In 1589, a contract was signed with organ builder Konrad Beck from Pforzheim for a new organ at the (previous) parish church. After the present new church building had been completed, a new organ was installed, built in 1781 by the local organ builder, Konrad Keppner. In the 18th century, the city of Hechingen could boast about two organ builders, Keppner and Georg Aichgasser (1701-1767). The latter built among others new organs in Birnau and Salem.

In 1846, 65 years later, the instrument underwent a considerable rebuilt by Joseph Klingler from Stetten. The wind supply was improved, the pipework was cleaned and enlarged to meet the expectations of the changed sound idea of the Romantic period. Finally, in 1939, the organ company Gebr. Spaeth from Ennetach replaced the old instrument by a new organ of 48 stops on three manuals and pedal. Again, this organ proved as not very reliable and eventually was unplayable. 1991, an interims choir organ with 12 stops built by Pfaff had been provided while plan were underway for two completely new instruments.

These two organs, a gallery organ and a choir organ, have been built by Goeckel Orgelbau from Heidelberg in 2004. The cube form of the gallery organ is orientated at the architectonic form of the gallery and is thought to crown this gallery. In the choir organ, form elements of the gallery organ have been taken over. The facade has two sides. From a movable general console in the chancel, both organs are playable.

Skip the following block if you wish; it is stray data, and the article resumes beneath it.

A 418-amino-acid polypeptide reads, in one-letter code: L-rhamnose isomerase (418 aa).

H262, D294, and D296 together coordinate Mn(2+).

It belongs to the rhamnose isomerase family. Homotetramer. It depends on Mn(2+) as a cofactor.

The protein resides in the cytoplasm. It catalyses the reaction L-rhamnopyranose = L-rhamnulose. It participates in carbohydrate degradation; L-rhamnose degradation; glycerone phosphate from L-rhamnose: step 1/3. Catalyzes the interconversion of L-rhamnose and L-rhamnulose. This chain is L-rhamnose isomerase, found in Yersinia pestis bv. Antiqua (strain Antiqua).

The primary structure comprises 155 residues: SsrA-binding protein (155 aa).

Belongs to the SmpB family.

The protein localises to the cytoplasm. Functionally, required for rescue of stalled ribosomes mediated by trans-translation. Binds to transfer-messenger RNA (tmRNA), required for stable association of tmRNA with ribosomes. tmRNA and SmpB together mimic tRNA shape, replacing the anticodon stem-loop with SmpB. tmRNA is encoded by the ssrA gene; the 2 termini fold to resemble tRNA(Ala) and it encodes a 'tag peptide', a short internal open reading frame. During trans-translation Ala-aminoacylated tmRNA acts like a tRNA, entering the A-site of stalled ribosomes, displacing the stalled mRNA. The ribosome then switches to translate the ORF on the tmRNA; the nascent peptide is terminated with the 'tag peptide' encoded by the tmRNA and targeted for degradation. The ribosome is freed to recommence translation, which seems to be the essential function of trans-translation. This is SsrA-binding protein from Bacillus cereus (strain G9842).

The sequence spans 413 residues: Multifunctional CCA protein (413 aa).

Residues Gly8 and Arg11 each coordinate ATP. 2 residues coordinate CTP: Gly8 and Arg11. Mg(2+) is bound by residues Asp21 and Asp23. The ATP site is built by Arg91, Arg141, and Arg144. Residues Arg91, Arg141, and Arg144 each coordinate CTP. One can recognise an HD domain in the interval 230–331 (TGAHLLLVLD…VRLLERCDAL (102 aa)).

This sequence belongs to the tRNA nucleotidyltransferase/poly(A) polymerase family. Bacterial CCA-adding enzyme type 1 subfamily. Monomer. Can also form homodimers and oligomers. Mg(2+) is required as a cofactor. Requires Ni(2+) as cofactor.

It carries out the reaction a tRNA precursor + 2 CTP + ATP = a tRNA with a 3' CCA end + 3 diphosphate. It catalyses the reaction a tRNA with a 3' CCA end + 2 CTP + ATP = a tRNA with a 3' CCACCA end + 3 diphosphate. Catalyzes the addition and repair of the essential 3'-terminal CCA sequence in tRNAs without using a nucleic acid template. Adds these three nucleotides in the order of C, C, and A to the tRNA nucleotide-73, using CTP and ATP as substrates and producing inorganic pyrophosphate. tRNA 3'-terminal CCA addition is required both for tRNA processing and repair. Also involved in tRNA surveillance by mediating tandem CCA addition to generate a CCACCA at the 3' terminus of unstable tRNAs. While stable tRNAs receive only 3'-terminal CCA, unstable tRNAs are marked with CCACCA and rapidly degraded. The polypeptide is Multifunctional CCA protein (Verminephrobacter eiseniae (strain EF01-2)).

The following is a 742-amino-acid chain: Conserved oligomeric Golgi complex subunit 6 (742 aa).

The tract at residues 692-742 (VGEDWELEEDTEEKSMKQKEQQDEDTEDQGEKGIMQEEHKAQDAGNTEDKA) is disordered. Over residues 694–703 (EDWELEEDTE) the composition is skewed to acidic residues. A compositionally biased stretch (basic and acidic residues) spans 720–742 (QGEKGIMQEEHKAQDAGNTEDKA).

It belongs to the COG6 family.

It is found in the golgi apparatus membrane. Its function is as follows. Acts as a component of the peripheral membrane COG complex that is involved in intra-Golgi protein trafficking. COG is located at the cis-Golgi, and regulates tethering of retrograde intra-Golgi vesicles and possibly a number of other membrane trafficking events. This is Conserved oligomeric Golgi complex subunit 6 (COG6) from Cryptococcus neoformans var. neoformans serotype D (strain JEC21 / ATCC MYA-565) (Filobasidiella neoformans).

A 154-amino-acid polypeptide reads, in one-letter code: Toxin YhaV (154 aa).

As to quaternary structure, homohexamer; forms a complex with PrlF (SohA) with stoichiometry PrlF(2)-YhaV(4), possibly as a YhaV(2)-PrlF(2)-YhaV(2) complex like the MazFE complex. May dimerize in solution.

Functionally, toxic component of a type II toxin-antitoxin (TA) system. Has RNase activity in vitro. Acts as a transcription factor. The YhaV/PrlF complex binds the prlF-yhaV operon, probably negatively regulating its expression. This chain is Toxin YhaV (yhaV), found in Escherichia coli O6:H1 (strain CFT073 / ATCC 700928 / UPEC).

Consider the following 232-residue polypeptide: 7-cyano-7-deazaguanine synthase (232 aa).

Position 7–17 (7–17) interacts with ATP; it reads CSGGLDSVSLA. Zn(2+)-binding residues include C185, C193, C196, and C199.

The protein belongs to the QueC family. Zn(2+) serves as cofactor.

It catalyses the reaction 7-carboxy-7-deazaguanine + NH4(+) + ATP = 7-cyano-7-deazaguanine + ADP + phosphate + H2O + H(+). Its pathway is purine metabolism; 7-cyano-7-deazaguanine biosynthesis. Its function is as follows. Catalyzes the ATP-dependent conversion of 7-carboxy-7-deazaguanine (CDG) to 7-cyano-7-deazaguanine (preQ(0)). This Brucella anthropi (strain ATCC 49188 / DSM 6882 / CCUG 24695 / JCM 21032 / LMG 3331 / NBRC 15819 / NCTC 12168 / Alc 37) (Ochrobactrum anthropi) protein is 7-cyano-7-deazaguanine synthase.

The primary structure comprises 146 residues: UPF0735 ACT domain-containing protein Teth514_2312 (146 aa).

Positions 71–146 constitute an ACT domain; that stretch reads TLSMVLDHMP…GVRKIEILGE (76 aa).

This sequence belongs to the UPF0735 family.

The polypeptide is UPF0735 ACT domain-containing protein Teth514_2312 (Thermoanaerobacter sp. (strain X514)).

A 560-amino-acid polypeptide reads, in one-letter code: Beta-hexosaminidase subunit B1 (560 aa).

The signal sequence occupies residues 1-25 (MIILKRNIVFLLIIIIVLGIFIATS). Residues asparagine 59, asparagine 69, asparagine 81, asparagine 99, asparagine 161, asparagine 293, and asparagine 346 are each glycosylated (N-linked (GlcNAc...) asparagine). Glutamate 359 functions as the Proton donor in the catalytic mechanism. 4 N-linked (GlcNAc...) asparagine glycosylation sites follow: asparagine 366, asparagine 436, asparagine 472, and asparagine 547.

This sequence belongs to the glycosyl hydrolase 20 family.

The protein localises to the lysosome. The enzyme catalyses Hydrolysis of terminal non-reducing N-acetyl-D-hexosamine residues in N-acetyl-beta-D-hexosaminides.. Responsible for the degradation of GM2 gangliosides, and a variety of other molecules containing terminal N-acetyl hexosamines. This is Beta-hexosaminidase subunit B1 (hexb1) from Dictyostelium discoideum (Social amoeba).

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Hechingen (Saint Luzen)

  Saint Luzen

Both the Saint Luzen church and its organ represent interesting artistic monuments for Baden-Württemberg. The church, formerly a monastic building, is one of the few remaining ecclesiastical structures of the 16th century. Its history can be traced back to 1318. An organ is first mentioned at the time of a later rebuilding, in the years 1586 to 1589, under the Hohenzollern Graf Eitelfriedrich IV. He entered into a contract with the organ-builder Konrad Beck, of Pforzheim, for the building of organs for both the Hechingen Stiftskirche and Saint Luzen. From the contract, it may be deduced that there already was a small organ in the Saint Luzen church. This was to be radically rebuilt by Konrad Beck.

  Saint Luzen
In the course of the baroque alteration of the church at the beginning of the 18th century, a new west gallery was built in 1713, and at the same time a new organ. Its builder was Urban Reitter, organ builder from Hayingen (born 1672). Since the gallery was to be used for the monastic choir, a screen was placed at the front, consisting of open work, over which wooden volutes were crowned with turned pyramidal pinnacles, and the organ case is composed in the middle of this structure. This is also the reason why the organ has two case fronts: facing east, with a projecting central tower and various baroque ornamentation, and, facing west, a renaissance front with flats, standing over the console. It is of interest that the east contains 45 pipes of the Principal 4′, and the west, all the pipes of the Quint 3′. The instrument, of course, has had to undergo various operations over the years. It was therefore no longer possible to re-establish the state as of 1713. By 1975, all the woodwork (pipe bodies, soundboards, and parts of the action) was so worm infested that there could be no thought of just making good, and the only possibility was a reconstruction according to the original design. These works were executed by Werner Bosch from Kassel in 1975.